Oration in Defence of Publius Sylla

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Author: Marcus Tullius Cicero  | Date: 63 BC

THE ARGUMENT

Publius Sylla having been elected consul with Publius Autronius four years before, had been impeached for bribery, convicted, and deprived of his consulship. He had then been prosecuted by Torquatus. He was now impeached by the younger Torquatus, the son of his former prosecutor, as having been implicated in both of Catiline’s conspiracies. (Autronius was accused also, and he also applied to Cicero to defend him, but Cicero, being convinced that he was guilty, not only refused to defend him, but appeared as a witness against him.) Torquatus’s real motive appears to have been jealousy of the fame which Cicero had obtained in his consulship; and, in his speech for the prosecution, when he found that Cicero had undertaken Sylla’s cause, he had attacked Cicero himself, and tried to bring him into unpopularity, calling him a king who assumed a power to save or to destroy just as he thought fit; and saying that he was the third foreign king that had reigned in Rome; Numa and Tarquin being the two former. Sylla was acquitted.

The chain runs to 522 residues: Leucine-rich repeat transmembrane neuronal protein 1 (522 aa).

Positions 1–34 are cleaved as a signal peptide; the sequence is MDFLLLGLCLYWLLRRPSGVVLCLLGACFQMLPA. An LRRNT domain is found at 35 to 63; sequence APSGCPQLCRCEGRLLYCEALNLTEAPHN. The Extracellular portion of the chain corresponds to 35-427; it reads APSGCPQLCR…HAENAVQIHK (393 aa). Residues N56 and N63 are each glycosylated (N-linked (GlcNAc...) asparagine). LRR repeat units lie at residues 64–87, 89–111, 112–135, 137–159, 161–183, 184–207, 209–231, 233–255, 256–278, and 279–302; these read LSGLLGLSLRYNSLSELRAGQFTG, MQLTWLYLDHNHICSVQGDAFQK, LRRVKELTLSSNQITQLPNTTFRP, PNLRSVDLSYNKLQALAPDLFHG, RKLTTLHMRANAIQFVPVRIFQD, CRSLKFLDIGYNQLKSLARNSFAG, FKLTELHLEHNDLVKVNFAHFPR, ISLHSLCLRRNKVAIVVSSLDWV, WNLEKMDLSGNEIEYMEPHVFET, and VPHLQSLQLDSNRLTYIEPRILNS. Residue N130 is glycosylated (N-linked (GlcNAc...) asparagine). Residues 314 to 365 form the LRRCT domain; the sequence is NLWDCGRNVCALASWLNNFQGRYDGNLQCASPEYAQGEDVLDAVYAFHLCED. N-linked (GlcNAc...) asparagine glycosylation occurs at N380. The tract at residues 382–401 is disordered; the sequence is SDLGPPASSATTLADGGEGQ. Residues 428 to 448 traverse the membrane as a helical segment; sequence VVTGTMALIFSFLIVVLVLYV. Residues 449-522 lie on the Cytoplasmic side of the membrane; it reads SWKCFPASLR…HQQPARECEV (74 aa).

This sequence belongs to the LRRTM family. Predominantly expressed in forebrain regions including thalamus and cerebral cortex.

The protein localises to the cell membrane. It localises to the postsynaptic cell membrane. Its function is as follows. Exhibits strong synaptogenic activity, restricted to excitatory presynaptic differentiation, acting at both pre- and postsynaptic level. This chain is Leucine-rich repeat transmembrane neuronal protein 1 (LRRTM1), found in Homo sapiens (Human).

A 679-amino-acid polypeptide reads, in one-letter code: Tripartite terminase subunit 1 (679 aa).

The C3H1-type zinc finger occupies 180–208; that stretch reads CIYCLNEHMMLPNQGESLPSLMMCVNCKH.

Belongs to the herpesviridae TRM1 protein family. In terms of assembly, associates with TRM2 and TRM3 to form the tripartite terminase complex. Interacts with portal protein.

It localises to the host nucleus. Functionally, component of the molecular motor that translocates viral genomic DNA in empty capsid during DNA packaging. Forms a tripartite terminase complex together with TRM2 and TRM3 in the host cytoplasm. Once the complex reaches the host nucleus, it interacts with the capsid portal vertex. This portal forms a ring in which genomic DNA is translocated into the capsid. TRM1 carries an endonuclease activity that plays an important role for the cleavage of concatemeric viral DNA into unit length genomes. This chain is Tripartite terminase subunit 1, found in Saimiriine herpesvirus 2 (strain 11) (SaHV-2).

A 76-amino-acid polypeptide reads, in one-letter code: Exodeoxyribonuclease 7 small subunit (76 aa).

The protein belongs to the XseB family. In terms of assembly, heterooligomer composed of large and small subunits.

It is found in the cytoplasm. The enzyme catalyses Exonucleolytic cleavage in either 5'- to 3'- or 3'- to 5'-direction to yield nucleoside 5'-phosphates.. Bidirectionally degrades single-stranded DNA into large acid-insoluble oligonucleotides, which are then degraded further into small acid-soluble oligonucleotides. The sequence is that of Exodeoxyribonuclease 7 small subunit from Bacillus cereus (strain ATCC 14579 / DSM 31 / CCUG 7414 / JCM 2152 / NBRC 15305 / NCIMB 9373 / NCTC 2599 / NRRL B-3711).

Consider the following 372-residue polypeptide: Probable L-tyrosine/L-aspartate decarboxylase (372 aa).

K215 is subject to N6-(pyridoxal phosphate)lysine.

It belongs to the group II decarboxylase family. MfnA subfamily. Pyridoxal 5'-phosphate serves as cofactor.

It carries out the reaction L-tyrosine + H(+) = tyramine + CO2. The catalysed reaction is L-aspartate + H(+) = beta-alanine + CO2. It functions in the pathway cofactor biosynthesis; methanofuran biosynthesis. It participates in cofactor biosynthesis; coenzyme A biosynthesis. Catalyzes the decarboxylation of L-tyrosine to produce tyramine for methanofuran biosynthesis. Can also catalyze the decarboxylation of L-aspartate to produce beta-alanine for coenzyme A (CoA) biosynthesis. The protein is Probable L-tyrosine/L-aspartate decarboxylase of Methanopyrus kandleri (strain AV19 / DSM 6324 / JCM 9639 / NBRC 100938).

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Chicago: Marcus Tullius Cicero, "The Argument," Oration in Defence of Publius Sylla, trans. Charles Duke Yonge, A.B. Original Sources, accessed November 22, 2019, http://www.originalsources.com/Document.aspx?DocID=FGWZZAAS9N2DDIY.

MLA: Cicero, Marcus Tullius. "The Argument." Oration in Defence of Publius Sylla, translted by Charles Duke Yonge, A.B., Original Sources. 22 Nov. 2019. www.originalsources.com/Document.aspx?DocID=FGWZZAAS9N2DDIY.

Harvard: Cicero, MT, 'The Argument' in Oration in Defence of Publius Sylla, trans. . Original Sources, retrieved 22 November 2019, from http://www.originalsources.com/Document.aspx?DocID=FGWZZAAS9N2DDIY.